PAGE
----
A very interesting article recently appeared in the New York Times on January 25. It documented a UBC study trumpeting strength training in older women as improving cognitive function. I have the article pasted below.
Exercise: In Women, Training for a Sharper Mind
By RONI CARYN RABIN
Older women who did an hour or two of strength training exercises each week had improved cognitive function a year later, scoring higher on tests of the brain processes responsible for planning and executing tasks, a new study has found.
Researchers in British Columbia randomly assigned 155 women ages 65 to 75 either to strength training with dumbbells and weight machines once or twice a week, or to a comparison group doing balance and toning exercises.
A year later, the women who did strength training had improved their performance on tests of so-called executive function by 10.9 percent to 12.6 percent, while those assigned to balance and toning exercises experienced a slight deterioration — 0.5 percent. The improvements in the strength training group included an enhanced ability to make decisions, resolve conflicts and focus on subjects without being distracted by competing stimuli.
Older women are generally less likely than others to do strength training, even though it can promote bone health and counteract muscle loss, said Teresa Liu-Ambrose, a researcher at the Center for Hip Health and Mobility at Vancouver General Hospital and the lead author of the paper, which appears in the Jan. 25 issue of Archives of Internal Medicine.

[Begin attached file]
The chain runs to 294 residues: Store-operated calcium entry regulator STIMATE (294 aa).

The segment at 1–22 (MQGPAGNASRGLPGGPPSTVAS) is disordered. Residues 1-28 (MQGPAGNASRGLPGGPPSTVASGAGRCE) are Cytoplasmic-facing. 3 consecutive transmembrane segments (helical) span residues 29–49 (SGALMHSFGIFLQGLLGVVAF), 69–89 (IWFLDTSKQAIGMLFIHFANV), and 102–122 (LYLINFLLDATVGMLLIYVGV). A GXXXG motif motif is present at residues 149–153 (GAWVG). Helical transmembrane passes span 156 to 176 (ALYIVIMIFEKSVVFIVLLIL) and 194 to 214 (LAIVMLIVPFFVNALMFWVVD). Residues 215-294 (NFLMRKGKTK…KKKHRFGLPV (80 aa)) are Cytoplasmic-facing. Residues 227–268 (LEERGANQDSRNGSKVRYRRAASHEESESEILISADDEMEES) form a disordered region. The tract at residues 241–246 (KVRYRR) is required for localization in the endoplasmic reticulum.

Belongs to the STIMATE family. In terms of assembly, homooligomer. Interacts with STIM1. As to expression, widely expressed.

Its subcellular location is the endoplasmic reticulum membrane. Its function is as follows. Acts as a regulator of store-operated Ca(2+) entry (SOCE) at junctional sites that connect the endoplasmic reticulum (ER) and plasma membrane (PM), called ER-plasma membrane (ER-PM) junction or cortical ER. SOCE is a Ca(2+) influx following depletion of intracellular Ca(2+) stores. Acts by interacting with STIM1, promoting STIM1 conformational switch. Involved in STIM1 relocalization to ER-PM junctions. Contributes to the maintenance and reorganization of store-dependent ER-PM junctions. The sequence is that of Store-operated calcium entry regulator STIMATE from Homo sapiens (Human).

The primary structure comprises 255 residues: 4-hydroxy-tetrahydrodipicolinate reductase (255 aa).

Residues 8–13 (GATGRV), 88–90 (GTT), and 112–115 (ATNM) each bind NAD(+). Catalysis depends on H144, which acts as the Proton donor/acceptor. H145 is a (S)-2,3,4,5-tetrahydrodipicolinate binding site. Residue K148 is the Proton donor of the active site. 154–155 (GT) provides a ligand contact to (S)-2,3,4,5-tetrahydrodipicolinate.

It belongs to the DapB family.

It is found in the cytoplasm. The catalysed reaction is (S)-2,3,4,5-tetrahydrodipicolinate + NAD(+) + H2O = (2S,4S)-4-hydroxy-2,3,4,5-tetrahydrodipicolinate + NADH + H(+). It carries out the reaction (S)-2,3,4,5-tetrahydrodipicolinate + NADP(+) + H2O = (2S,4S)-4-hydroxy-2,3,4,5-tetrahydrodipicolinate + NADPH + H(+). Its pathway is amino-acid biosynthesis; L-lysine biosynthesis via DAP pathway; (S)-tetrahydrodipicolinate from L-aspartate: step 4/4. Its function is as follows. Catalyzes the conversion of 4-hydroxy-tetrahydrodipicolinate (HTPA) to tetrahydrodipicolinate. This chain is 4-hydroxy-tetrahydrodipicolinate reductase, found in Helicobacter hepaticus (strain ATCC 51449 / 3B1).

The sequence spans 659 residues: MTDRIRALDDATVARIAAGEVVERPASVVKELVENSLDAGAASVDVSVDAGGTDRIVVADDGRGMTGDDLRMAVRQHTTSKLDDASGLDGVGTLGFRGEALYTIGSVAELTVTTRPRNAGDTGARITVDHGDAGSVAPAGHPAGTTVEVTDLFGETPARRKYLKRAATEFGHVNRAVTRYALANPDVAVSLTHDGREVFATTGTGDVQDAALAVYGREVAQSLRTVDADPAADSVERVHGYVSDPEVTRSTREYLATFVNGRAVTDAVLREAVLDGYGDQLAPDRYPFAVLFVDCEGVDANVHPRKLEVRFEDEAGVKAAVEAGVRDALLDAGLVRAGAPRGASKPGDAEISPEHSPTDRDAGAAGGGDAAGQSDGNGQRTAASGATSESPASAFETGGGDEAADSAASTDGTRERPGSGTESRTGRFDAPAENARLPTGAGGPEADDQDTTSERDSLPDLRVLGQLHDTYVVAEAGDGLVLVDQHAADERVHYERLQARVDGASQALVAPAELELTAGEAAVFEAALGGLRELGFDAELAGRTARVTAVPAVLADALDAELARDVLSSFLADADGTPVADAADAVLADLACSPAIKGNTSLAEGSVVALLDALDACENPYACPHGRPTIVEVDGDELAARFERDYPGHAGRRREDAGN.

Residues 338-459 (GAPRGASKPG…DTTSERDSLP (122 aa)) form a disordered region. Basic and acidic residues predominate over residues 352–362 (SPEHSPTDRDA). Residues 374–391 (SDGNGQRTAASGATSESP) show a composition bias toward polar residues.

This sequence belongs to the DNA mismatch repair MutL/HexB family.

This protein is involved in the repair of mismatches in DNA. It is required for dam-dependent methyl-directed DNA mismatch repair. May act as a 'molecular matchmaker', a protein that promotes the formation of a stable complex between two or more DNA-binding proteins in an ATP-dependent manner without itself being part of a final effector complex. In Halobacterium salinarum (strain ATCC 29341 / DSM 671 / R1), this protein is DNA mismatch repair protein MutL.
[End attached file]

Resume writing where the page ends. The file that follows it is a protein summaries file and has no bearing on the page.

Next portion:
Interesting food for thought. CrossFit is one of the few strength and conditioning programs for non-athletes that makes the trainee actually lift weights as the centerpiece to the program. Weightlifting, not waving a dumbbell around while atop a stability device such as a swiss ball or its repugnant ilk, is rarer still in the wellness programs of seniors.
As the article above documents, the benefits of weight training, the actually moving and lifting of weight as opposed to balance and cardio shenanigans, are far more than physical. And, as the article just touches on in the last paragraph, those physical benefits alone are extremely valuable and more than worth the price of admission.
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3×3 Use a light weight and concentrate on really dropping under the bar.
5×1 Set a new PR
10, 8, 6, 4, 2
Rest 5 Minutes, then:
9, 7, 5, 3, 1
Post jerk weight, and WOD times to Comments.